Shame on You, But Fine for Me
We do not apply the same standard of evaluation to ourselves and to others. To explore that, DeSteno and Valdesolo created a situation in the laboratory that led research participants to cheat. The volunteers were told that they would complete either an easy and fun task or a difficult and onerous one, then the next participant in line would complete the other task. The assignment was supposed to be determined by a virtual coin flip on the computer screen, but with or without that result, fully 90 percent of the research participants cheated by taking the easy task and leaving the difficult one to the next person.
Participants, including of course the 90 percent who had just cheated, then watched an actor posing as another participant go through the same procedure. They were then asked to rate their own fairness and the fairness of the other participant. "As we expected, people viewed their own cheating behavior as relatively acceptable but had no hesitation in condemning an identical transgression when committed by another."
Hurray for Our Team
Like anti-Trump Republicans and anti-Hillary Democrats, everyone still wants their team to win. Using the same cheating scenario, DeSteno and Valdesolo created a fairly arbitrary sense of team by conducting a short and rigged "test" to determine whether the participant was the type of person who was prone to over-estimating or under-estimating, and then asked the participants to wear a red or a blue wristband reflecting that assignment.
After being grouped and banded, participants then went through the same process of being led to cheat and then asked to evaluate another who had done the same thing. As you might expect, the hypocrisy continued but with the added factor of showing favoritism to their own group. "If the actor was a member of a participant's group—a group that we had just created out of thin air—he was perceived as behaving more morally than if he was a member of a different group."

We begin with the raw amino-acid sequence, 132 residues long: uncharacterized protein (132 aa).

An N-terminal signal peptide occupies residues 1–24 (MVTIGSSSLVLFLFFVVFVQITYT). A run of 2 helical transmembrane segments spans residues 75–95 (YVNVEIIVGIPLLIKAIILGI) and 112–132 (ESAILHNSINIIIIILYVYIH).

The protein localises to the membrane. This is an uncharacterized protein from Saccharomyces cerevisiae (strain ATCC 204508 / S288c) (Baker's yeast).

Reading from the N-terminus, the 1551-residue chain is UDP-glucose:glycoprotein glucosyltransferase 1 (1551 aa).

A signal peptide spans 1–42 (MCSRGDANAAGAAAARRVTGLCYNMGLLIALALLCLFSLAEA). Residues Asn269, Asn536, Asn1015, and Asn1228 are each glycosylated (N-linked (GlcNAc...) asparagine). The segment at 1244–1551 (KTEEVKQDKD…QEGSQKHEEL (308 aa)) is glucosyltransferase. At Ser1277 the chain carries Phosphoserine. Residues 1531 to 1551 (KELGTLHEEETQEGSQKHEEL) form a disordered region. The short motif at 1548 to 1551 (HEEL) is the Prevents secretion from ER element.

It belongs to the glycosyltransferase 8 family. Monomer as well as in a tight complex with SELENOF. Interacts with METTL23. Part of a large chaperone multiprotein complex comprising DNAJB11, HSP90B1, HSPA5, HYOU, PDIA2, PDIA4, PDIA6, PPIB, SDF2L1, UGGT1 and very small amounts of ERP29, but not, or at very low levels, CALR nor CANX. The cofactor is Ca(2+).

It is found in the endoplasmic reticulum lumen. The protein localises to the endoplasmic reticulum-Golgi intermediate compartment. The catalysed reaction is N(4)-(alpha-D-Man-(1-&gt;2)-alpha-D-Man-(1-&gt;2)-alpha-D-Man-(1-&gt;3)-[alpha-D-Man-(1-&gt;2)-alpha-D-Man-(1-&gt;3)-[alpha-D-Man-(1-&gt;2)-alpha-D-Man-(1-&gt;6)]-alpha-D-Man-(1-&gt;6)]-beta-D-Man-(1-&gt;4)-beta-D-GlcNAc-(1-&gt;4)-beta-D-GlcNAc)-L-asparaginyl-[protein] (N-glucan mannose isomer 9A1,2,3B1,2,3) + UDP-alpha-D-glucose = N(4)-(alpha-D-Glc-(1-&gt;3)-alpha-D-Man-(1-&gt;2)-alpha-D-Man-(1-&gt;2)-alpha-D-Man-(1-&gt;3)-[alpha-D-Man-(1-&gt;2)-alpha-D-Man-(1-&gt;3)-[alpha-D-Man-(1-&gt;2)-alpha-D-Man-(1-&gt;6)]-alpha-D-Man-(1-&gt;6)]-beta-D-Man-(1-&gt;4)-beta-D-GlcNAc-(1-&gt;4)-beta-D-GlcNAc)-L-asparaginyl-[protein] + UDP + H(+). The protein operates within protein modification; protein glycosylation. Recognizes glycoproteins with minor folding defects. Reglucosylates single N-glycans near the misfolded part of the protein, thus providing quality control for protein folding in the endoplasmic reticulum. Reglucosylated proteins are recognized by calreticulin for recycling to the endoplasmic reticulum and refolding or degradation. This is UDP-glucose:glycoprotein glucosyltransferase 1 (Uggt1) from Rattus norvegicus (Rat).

The courtroom is not just a legal arena, but also a setting where jurors and other fact finders bring their own moral principles to the evaluation of others. In that context, it helps to understand the ease and flexibility in changing views and in selectively applying our principles to others. Drawing from DeSteno's work and the current political arena, I think three conclusions are in order.
Attitudes Are Dynamic
With Hillary and Donald, we are dealing with two of the best-known figures in current politics, so it is easy to think that opinions are already formed and the polls won't change much between now and election day. But there are good reasons to believe that we will continue to adjust our views in response to a changing landscape. The same goes for jurors. The anti-corporate juror might come into the case with a strong bias against the larger corporate defendant, but may still rationalize their way to a defense verdict. In our experience, that outcome is more common than expected because a distrust of corporations leads jurors to believe that anyone dealing with a corporation shouldn't have trusted the company and should have done more to protect themselves. Similarly, a strong anti-plaintiff juror can come around to the belief that this plaintiff's case is the exception to the normal trend in "frivolous" suits. Attitudes are definitely important, and in voir dire you should assume that any juror would have difficulty in setting them aside. But once your jury is set, don't assume that the die is cast. Jurors can adjust even strongly held attitudes, and do so frequently.